Military re-enactor Neil Bignell had the chance to have his appearance checked over by a veteran Desert Rat when he attended the annual Desert Rats Reunion and Open Day at High Ash Camp at Mundford near Thetford, Norfolk, in June.
Few surviving World War Two veterans, now in their mid-90s, were fit enough to turn out although about 10 old soldiers, who had once served with the 7th Armoured Division, took part on the day despite the soaring heat.
Driver Alf Jackson had travelled from his home in Llantwit Major. On arriving at the Thetford Forest camp, from which the Desert Rats had left for Felixstowe en route for the Normandy landings on June 6, 1944, he was stopped in his tracks by the sight of a young soldier dressed exactly as he would have been during the North Africa campaign.
A member of the Royal Norfolk Regiment Living History Group, re-enactor Neil, from King’s Lynn, owns and wears a number of authentic outfits from both world wars.
On this occasion he wore desert ‘KD’ (khaki drill) exactly as it was worn by our troops in North Africa at the battle of El-Alamein and later in the Italian campaigns.
Alf recalls the complete kit: a long-sleeved khaki cotton shirt with underarm ventilation, matching long cotton shorts, heavy black boots and thick woollen socks.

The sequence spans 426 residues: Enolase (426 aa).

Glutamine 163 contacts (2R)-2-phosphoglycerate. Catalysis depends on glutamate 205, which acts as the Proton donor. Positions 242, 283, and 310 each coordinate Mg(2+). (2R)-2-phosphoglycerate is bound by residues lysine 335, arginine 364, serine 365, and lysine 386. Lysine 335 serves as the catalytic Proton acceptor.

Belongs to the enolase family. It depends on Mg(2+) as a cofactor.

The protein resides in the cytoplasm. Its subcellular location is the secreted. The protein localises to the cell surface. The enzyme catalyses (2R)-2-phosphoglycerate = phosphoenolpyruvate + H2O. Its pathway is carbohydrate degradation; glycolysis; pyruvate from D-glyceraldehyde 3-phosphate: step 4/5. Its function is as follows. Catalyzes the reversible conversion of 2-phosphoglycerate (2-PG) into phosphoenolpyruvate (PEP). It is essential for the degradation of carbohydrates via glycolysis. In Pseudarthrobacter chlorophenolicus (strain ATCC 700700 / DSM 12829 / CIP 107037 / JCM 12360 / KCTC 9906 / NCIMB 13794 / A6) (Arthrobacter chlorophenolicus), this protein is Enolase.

At first the regulation issue for ankle protection was long puttees, which had to be wound round the ankle up to the knee. These were soon replaced with short ankle-protectors that were quicker to put on.
“I had only one correction to make about Neil’s appearance”, said Alf. “His boots were far cleaner than ours would ever have been!”
Neil’s equipment, too, was fully authentic. He carries a Short-Magazine Lee Enfield rifle that dates from World War I.
The 18-inch (45cm) bayonet hangs from his belt in a leather carrier [Editor’s note: it is called a ‘frog’]. These rifles were re-issued to troops in World War Two, and at the start, were the sole piece of equipment carried.
Later in the war, they were replaced with ‘tommy guns’. These submachine guns, producing a high volume of automatic fire, had a much shorter barrel and could be used with one hand from within a vehicle.
Alf had enlisted at 20 in 1942, and learned to drive when working in his father’s mobile grocery business. He served as a driver in North Africa and then Italy, carrying water, petrol, ammunition and, occasionally, officers, up and down the line.
Neil summed up his meeting with a message: “It was an honour to stand alongside Alf and his comrades today. The feeling of pride I have will take a long time to wear off.”